The Current State of Health Care Quality

Despite advances in medical technology and research in recent years, health care in America has evolved into a vast, fragmented industry, beset with huge problems of access and quality. Millions of Americans still lack health insurance—and for those that can get care, paid for by their employer or through other means, the quality of care is not what it should be. In the seminal 2001 report Crossing the Quality Chasm, the Institute of Medicine (IOM) describes this quality crisis as having three main dimensions: “underuse,” “overuse” and “misuse” of care.

To improve quality, the IOM recommended the following three principles: It said improvements should focus on making sure that care is “knowledge-based,” “patient-centered” and “systems-minded.”

Many health care leaders and professionals have tested incremental and technical approaches to improving health care, similar to system redesign initiatives that have taken hold in large corporations. These approaches have yielded case studies and examples of how individual institutions and specific health care systems around the country have improved care.

To go beyond these individual examples, the Robert Wood Johnson Foundation is investing in targeted regions across the country and working with multiple stakeholders in these areas to improve health care across the spectrum. This regional strategy, called Aligning Forces for Quality, enlists doctors, nurses, hospitals, patients, consumer groups, employers, health plans and other health professionals to work together to improve quality in ways that transform health care for patients from all racial and ethnic backgrounds. The central goals of Aligning Forces are:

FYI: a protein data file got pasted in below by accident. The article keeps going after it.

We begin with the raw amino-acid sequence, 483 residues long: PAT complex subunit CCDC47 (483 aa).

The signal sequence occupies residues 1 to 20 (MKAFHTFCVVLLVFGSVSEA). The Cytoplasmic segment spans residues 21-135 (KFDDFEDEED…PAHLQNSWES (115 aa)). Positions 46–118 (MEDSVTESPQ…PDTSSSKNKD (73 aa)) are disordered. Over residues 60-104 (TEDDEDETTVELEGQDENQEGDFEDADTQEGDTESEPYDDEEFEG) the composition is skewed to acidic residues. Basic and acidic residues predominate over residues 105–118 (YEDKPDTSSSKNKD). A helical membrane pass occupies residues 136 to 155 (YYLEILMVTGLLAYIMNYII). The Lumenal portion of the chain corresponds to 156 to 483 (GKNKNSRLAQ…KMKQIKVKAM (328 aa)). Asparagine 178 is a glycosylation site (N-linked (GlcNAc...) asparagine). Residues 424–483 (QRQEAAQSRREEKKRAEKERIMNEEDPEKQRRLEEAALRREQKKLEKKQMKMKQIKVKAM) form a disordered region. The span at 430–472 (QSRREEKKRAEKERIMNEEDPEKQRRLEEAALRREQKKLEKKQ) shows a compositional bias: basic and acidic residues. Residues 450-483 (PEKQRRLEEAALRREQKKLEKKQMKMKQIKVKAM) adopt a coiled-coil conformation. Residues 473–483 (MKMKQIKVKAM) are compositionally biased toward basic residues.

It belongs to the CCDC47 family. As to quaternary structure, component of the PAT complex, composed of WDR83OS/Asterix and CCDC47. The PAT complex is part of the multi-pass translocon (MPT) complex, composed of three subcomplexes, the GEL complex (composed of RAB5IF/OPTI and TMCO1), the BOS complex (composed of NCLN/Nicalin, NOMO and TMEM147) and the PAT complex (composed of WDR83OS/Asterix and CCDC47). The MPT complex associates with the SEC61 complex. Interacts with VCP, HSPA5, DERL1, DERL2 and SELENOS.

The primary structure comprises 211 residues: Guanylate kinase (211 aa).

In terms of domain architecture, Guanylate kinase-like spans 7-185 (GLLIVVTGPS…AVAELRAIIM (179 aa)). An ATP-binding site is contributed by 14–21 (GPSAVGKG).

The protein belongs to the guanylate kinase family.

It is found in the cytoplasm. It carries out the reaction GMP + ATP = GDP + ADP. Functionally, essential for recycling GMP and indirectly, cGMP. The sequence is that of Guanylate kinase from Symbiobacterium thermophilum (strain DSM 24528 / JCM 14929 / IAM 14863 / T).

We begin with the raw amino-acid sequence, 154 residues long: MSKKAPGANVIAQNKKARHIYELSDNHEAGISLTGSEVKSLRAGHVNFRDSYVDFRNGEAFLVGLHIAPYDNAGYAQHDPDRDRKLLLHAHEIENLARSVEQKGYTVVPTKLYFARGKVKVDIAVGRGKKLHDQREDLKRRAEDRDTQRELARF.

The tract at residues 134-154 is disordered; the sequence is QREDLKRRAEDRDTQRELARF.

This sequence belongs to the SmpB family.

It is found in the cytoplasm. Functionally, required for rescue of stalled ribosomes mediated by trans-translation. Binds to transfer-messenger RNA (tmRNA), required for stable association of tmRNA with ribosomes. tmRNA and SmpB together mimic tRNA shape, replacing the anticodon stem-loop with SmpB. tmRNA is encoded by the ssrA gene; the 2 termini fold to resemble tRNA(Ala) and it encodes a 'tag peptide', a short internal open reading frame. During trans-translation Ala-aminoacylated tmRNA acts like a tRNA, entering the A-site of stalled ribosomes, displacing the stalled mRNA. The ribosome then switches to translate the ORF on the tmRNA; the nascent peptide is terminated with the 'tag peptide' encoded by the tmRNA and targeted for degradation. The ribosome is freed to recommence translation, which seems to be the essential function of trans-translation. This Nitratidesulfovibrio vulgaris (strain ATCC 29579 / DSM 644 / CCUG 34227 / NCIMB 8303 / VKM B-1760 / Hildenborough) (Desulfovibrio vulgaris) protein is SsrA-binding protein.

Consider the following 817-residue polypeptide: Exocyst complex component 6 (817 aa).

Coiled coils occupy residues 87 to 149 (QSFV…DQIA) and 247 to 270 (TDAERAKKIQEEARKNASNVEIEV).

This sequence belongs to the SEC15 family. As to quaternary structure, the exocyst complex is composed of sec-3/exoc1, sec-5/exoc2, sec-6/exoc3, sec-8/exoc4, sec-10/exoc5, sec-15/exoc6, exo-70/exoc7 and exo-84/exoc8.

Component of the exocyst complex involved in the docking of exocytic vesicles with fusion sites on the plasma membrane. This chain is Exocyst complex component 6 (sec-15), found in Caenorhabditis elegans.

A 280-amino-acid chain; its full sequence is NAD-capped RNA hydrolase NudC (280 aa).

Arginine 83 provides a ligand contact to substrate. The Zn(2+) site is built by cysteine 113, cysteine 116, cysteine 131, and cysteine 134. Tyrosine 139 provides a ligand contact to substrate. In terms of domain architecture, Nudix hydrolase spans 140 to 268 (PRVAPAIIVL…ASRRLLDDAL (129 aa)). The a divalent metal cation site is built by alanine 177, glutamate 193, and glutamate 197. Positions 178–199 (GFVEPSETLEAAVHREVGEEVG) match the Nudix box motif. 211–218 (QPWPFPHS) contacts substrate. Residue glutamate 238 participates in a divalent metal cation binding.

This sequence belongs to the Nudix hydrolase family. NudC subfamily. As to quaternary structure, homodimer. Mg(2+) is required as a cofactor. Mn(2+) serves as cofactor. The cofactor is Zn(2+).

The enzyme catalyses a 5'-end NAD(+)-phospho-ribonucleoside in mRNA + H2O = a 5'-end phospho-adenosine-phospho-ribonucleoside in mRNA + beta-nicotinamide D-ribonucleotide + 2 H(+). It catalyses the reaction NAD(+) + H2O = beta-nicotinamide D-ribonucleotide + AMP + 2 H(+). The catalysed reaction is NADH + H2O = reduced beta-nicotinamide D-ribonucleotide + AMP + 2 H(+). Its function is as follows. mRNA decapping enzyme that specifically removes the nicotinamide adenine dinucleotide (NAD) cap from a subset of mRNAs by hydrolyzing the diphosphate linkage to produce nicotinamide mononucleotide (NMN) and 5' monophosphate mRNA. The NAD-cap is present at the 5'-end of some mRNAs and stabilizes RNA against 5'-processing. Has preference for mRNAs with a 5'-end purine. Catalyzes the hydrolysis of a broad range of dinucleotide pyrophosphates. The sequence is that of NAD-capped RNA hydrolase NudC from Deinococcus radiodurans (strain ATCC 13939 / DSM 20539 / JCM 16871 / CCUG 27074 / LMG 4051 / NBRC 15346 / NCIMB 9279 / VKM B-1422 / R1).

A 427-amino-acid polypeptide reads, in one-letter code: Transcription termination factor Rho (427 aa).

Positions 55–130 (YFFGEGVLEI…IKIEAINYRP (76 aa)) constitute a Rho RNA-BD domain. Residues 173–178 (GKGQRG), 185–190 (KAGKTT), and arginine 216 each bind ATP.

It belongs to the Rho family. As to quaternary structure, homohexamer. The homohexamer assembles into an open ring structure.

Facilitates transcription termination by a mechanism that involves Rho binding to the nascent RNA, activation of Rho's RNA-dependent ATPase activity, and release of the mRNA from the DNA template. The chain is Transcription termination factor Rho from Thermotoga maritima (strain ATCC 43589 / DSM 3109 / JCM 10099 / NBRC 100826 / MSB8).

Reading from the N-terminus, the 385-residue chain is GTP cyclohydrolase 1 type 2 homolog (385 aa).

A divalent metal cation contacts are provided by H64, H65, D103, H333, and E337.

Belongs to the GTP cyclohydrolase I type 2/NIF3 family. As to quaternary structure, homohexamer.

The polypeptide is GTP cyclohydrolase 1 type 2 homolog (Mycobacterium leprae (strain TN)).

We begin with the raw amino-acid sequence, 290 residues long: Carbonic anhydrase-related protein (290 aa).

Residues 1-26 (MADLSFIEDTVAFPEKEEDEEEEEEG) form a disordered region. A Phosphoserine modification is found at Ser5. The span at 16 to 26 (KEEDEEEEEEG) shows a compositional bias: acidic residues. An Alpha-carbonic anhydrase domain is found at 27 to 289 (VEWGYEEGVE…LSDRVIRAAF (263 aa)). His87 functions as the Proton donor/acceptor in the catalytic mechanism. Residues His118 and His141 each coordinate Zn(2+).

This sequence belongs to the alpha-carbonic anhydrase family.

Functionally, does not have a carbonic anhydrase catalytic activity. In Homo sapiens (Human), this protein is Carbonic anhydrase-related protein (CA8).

• To help providers improve their own ability to deliver quality care.
  • To help providers measure and publicly report their performance, as a fundamental means to understand where quality gaps are occurring.
  • To help the major forces that influence health care in any one place—such as businesses, health plans, doctors, nurses, and patients—align around some fundamental goals for change.
  • To help patients and consumers understand their vital role in recognizing and demanding quality health care.